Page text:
Now, I had been going back and forth on how to do this – the skill challenge rules certainly work well for this sort of thing, but when I use them explicitly in my games, it always seems kind of jarring, like a move away from roleplaying to a very gamist system. I wanted the discussions with the tribes to be more fluid and natural for the players, so I decided not to use my normal method for skill challenges.
What I did was play the chieftain of the Grass Dragons as an older man, a traditionalist, a strong leader, but very resistant to change. Also, given that the situation involved a newly-arrived tribe of gnolls camping around the Ghostlord’s tower and stealing the children of the tribes for conversion into undead slaves, I decided that he felt helpless and angry, ready to lash out at anyone who stepped wrong.
And then I just ran it as a roleplaying encounter. Well, mostly. Secretly, it was a skill challenge, but I never told anyone that. For the most part, I just let the party talk, and replied as the chieftain would. When one of the party members said or did something that had the potential of winning some support from the tribe, I asked them to make a roll on whatever persuasive skill seemed most appropriate at the time and kept track of successes, describing the reaction of the tribe.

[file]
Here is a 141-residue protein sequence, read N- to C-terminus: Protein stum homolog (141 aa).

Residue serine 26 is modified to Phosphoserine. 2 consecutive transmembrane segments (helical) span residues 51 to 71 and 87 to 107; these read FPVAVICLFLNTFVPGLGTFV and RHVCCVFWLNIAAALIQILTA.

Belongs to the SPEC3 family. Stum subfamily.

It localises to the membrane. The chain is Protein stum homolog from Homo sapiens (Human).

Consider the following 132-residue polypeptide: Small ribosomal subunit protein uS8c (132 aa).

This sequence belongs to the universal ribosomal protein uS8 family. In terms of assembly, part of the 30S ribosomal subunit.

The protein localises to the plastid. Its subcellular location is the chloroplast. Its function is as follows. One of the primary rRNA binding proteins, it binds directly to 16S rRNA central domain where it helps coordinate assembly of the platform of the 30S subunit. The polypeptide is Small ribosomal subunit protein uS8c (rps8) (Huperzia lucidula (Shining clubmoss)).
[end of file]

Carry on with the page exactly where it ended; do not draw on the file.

They got off to a bit of a rough start, what with the chieftain being especially prickly, and not very receptive to these outsiders coming into his lands and telling him that he needed to abandon the traditional ways of his people to unite with the other nomad tribes if they wanted to be able to drive out the Dog Ghost tribe – what they called the gnolls. A couple of missteps got interpreted as being threatening or insulting, and only backpedaling and apologizing, along with the intervention of the tribes shaman, got things settled down enough for the chieftain to agree to meet with the other tribal chiefs if they could be persuaded.
The information the party gained was that hundreds of gnolls were camped around the Ghostlord’s tower, and that they were sending out raiding and culling parties against all the tribes. No one tribe was strong enough to stand up to them, and the nomads were faced with the choice of leaving the area again or being killed off.